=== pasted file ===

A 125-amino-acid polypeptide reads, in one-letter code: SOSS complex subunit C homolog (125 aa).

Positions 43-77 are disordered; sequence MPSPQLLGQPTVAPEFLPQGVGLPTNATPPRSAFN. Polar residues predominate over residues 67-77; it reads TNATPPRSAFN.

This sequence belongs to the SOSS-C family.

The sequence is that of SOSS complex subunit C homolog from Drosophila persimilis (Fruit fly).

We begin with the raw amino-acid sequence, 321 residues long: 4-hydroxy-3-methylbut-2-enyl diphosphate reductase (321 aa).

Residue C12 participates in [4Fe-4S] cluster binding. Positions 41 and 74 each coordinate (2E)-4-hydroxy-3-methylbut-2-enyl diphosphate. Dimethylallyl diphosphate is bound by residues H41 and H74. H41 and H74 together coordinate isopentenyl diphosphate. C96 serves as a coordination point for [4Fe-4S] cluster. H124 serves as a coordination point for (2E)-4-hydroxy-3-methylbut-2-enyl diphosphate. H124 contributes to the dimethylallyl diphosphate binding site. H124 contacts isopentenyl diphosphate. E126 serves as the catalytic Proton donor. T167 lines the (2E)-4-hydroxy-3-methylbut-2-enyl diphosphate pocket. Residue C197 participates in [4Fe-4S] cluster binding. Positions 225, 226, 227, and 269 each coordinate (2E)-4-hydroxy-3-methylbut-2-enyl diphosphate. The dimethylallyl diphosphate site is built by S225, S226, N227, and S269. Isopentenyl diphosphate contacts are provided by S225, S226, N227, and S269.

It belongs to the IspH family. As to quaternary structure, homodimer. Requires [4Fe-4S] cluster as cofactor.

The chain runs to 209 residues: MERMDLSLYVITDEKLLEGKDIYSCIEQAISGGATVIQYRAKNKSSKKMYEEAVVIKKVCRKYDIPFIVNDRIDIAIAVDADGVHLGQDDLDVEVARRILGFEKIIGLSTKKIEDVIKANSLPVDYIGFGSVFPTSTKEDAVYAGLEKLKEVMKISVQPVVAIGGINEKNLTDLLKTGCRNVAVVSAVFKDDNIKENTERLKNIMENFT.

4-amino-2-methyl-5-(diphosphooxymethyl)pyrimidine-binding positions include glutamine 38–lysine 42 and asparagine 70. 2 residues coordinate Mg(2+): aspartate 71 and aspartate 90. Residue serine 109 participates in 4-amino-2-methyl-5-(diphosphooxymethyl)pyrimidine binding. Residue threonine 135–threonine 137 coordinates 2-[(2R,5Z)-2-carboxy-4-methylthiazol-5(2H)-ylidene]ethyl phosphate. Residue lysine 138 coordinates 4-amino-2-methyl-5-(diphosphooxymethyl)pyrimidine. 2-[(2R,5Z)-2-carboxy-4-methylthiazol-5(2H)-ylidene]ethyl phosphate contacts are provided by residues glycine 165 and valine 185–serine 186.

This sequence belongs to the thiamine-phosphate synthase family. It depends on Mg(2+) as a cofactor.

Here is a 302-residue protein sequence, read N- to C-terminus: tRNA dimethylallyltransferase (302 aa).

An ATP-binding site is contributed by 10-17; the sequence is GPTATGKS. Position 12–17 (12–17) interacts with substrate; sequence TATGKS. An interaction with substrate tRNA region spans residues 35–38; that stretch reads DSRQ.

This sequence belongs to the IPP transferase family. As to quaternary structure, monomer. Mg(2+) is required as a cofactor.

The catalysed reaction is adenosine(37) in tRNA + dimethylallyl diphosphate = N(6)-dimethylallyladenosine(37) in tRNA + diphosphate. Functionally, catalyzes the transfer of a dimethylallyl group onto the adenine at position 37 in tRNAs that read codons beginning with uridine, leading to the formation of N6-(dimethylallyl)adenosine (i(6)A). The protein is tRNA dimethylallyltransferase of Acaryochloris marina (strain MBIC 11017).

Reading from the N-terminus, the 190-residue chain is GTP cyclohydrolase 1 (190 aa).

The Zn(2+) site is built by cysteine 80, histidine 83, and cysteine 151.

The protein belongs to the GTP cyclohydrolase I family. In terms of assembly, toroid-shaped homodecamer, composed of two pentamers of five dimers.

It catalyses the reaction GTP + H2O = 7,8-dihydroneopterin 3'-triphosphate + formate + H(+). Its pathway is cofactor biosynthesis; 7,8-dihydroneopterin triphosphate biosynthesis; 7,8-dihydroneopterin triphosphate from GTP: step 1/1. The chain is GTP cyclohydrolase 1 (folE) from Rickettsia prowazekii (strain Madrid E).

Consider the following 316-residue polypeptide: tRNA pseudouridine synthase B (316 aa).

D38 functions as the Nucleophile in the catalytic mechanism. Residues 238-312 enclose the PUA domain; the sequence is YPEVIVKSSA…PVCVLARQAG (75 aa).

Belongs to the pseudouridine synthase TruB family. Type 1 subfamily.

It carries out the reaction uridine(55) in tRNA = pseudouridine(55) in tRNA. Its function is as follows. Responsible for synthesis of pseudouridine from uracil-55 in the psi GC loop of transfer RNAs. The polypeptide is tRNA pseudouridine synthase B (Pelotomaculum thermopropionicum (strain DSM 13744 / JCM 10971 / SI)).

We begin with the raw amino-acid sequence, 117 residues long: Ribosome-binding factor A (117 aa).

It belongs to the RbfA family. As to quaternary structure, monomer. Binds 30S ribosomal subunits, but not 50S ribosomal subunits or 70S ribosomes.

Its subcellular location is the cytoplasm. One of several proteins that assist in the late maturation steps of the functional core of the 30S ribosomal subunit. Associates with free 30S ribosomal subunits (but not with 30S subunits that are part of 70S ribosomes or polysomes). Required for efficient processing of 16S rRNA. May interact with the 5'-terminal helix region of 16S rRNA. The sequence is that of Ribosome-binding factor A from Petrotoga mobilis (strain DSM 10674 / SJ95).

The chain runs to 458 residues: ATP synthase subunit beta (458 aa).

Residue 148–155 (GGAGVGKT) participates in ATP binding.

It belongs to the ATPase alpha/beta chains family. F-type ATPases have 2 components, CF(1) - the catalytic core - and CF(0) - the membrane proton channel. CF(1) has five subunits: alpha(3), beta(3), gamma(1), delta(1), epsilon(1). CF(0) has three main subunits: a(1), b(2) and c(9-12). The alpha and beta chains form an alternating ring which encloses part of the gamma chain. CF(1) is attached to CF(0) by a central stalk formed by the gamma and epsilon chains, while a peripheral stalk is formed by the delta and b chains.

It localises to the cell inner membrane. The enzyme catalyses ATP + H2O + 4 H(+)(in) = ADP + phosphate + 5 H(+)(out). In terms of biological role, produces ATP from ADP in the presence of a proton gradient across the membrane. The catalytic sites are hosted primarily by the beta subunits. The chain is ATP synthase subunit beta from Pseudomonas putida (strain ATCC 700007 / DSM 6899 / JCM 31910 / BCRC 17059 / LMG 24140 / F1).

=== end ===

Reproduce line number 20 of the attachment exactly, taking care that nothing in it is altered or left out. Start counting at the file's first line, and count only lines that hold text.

D38 functions as the Nucleophile in the catalytic mechanism. Residues 238-312 enclose the PUA domain; the sequence is YPEVIVKSSA…PVCVLARQAG (75 aa).